In recent years, as part of the UCLA CIBER grant, faculty and doctoral research grants have successfully promoted interest in international research on the part of both UCLA Anderson and UCLA faculty and doctoral students. Funding typically supported international research travel, conference attendance and research assistants. Over $85,000 in faculty seed, assistant faculty development and doctoral grants were awarded as part of the UCLA CIBER grant during 2010-2012.
Paola Giuiliano, UCLA Anderson School of Management, Global Economics and Management Area
Miriam Golden, UCLA Department of Political Science
Noah Goldstein, UCLA Anderson School of Management, Management and Organizations Area
Keyvan Kashkooli, UCLA Anderson School of Management, Management and Organizations Area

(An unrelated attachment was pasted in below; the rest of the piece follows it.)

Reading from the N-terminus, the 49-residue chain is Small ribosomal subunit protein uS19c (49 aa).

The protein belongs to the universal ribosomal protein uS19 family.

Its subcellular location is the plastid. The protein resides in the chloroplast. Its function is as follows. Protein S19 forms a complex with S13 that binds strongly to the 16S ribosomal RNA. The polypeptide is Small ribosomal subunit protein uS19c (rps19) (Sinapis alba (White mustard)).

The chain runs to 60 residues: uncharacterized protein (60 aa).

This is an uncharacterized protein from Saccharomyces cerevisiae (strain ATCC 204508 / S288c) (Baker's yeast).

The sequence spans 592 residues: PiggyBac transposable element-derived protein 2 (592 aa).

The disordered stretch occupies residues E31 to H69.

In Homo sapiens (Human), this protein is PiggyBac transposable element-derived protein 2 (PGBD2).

Peter Katona, UCLA Geffen School of Medicine
Kumar Rajaram, UCLA Anderson School of Management, Decisions, Operations and Technology Management Area
Richard Roll, UCLA Anderson School of Management, Finance Area and Kuntara Pukthuanthong, San Diego State University
Michael Ross, UCLA Department of Political Science
Nico Voigtlaender, UCLA Anderson School of Management, Global Economics and Management Area
Shi Zhang, UCLA Anderson School of Management, Marketing Area
Magali Delmas, UCLA Institute of the Environment
Reza Ahmadi, UCLA Anderson School of Management, Decisions, Operations and Technology Management Area
Joshua Eisenman, UCLA Department of Political Science
Kyle Herkenhoff, UCLA Department of Economics
Mitsuru Igami, UCLA Anderson School of Management, Global Economics and Management Area
Tom Narins, UCLA Department of Geography
Meher Varma, UCLA Department of Anthropology
Can the U.S. Be Competitive in a Globalized World?